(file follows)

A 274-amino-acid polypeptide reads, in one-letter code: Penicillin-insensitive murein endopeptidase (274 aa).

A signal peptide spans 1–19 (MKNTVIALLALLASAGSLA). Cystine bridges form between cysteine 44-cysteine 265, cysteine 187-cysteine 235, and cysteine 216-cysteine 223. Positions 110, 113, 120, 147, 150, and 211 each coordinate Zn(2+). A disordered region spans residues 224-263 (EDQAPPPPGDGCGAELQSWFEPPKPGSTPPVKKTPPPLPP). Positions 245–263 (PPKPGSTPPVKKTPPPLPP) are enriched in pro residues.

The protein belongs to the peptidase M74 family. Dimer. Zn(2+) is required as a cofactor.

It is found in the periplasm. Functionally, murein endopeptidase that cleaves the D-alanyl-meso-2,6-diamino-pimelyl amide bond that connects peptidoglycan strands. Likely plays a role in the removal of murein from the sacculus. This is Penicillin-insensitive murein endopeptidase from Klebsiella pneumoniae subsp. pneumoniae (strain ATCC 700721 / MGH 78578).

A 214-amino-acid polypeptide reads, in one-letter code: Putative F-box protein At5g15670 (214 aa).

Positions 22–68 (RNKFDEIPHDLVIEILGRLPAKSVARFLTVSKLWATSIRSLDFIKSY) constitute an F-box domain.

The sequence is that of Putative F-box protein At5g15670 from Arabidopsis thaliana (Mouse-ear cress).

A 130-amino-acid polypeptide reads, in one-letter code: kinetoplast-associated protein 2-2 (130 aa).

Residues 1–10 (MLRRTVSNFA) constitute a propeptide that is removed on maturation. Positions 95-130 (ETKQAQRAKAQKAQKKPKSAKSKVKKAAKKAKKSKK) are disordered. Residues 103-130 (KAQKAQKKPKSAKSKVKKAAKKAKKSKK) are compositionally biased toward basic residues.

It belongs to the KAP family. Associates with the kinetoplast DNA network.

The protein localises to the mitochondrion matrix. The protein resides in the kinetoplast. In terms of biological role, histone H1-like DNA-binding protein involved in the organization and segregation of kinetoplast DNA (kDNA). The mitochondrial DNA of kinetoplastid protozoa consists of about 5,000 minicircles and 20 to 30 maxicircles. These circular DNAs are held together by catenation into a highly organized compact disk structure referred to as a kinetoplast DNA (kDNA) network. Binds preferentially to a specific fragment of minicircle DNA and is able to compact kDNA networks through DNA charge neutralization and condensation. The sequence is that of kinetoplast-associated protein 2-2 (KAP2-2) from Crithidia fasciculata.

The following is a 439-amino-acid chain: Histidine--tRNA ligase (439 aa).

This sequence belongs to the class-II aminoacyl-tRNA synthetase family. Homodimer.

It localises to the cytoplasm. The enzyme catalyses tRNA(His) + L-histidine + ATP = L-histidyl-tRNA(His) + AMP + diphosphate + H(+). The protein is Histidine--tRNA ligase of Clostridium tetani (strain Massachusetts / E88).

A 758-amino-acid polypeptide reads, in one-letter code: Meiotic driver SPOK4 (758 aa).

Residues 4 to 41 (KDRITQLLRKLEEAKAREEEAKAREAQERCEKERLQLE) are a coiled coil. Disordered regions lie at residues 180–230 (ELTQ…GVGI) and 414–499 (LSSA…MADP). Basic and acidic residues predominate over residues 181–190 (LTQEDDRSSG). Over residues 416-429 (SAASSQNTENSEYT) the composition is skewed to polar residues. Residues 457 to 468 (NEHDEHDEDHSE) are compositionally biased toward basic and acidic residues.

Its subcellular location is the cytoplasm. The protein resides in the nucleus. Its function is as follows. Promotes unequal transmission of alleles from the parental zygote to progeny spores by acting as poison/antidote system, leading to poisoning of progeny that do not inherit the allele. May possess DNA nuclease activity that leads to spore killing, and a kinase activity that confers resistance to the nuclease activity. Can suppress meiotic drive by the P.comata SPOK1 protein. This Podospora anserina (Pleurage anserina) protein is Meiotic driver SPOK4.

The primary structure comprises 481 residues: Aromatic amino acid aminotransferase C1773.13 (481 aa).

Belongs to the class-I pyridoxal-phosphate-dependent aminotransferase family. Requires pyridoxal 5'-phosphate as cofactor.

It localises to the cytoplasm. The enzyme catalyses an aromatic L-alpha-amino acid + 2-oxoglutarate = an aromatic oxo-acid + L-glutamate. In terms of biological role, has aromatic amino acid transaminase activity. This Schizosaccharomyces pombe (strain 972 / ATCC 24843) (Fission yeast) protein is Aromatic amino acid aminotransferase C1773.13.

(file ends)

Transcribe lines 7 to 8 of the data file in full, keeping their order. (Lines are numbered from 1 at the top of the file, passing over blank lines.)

The sequence is that of Putative F-box protein At5g15670 from Arabidopsis thaliana (Mouse-ear cress).

A 130-amino-acid polypeptide reads, in one-letter code: kinetoplast-associated protein 2-2 (130 aa).